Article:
Japanese Imperial War Propaganda in the Penang Daily News

Submitted by lib on
Filed under Library News:  Archives & Research Collections

Located in the Straits of Malacca, Penang is an island state of the Federation of Malaysia. From 1786 until the early 1940s, it was a colonial outpost of the British Empire. All of that would change dramatically on 19 December 1941 during the Battle of Malaya when the British fled the island and Japanese military forces quickly invaded. For the local residents, the Japanese occupation of Penang, especially in 1942, was a time of fear, imprisonment, torture, and executions.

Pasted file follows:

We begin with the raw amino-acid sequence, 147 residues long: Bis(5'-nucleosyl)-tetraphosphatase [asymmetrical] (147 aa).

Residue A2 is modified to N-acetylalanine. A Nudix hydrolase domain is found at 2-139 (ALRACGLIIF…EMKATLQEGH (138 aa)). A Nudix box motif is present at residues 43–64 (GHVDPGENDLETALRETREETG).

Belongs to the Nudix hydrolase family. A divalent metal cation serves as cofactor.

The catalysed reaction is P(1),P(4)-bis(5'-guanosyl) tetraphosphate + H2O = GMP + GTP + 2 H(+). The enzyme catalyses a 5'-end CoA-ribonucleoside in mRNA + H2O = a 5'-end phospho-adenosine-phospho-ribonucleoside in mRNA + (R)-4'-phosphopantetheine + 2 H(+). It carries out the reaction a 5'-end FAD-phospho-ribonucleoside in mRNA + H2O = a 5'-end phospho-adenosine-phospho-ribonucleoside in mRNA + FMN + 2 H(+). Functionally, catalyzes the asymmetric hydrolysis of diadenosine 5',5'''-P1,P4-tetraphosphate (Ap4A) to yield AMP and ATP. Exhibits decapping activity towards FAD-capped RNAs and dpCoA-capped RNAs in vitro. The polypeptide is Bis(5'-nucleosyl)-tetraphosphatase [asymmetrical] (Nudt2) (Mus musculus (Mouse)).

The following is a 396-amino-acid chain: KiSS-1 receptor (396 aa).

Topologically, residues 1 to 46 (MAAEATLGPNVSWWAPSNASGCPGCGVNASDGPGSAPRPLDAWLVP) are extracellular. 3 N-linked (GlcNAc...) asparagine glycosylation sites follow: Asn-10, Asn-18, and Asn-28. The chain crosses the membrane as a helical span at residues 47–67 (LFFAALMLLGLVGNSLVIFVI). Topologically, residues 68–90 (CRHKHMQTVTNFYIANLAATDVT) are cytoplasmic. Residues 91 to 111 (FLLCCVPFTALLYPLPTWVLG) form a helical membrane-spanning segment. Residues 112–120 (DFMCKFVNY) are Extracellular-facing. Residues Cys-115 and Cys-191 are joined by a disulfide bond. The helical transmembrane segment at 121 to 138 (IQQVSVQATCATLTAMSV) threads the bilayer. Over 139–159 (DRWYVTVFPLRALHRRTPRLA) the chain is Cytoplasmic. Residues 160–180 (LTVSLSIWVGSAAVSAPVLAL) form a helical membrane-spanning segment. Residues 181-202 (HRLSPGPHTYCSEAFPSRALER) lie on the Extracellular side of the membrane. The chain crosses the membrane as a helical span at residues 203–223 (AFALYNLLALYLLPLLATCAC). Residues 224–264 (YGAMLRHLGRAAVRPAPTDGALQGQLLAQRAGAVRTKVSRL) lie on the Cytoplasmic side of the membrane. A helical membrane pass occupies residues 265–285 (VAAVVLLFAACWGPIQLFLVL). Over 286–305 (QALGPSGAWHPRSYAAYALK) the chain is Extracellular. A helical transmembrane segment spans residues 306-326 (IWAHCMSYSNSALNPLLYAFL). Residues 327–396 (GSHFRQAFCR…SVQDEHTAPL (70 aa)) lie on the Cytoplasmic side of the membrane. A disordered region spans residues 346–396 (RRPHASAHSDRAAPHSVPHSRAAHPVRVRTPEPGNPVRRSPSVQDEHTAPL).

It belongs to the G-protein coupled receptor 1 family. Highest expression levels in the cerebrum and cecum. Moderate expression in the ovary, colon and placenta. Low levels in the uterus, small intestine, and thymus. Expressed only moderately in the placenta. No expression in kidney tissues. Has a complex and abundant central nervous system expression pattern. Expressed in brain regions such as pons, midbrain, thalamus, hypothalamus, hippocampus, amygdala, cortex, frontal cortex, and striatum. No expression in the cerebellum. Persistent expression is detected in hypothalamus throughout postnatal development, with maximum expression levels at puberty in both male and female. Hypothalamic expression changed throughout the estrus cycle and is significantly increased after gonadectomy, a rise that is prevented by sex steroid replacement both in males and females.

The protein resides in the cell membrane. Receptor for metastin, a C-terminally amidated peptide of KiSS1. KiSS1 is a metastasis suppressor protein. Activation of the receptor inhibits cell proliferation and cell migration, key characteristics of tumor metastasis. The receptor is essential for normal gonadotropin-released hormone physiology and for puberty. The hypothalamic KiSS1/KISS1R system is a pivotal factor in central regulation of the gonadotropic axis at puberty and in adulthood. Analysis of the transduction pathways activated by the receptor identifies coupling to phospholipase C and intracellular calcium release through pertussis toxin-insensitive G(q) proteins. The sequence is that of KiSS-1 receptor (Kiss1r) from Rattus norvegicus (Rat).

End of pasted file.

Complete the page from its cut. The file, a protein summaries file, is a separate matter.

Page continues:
A completely different perspective is presented in the Penang Daily penang daily newsNews, a newspaper in English issued by the Japanese forces (Tech Tuyo Moh for the Chinese Committee), recently acquired by McMaster University Library (12 March-14 August 2602, the Japanese imperial date for 1942). Initially, consisting of 1 sheet, the newspaper sold for 2 cents; in the ensuing months, the price was raised to 3 cents, then 5 cents, and the paper expanded to 6 pages and later to 8 pages with a slighter larger format. The reporting in the Penang Daily News is decidedly political in nature, all favourable to Japanese military expansionism and the apparent successes of the Axis in Europe. On 15 March 1942, people are warned about the dangers of Communist and “Anti-Nipponese literature”, that such material must be destroyed, and that the possession of any documents of this nature is subject to severe punishment. Japanese soldiers are praised for their heroic attack on Pearl Harbor. Roosevelt, Douglas MacArthur, and Churchill are called cowards. References are made to the “sinking” of the Queen Mary and the loss of 10,000 Australian soldiers. War prisoners in Malaya and Java are said to have experienced a gala holiday. The newspaper also contains advertisements, listings of official radio programs, and reports of sporting events. Although a microform of the Penang Daily News (according to WorldCat, there were 273 issues, the last issue being 7 December 1942) is to be found at the Library of Congress and the School of Oriental and African Studies at the University of London, McMaster University Library appears to have the only surviving copy of this newspaper in its original form. The Japanese remained in Penang for the duration of World War II, surrendering to British forces on 4 September 1945.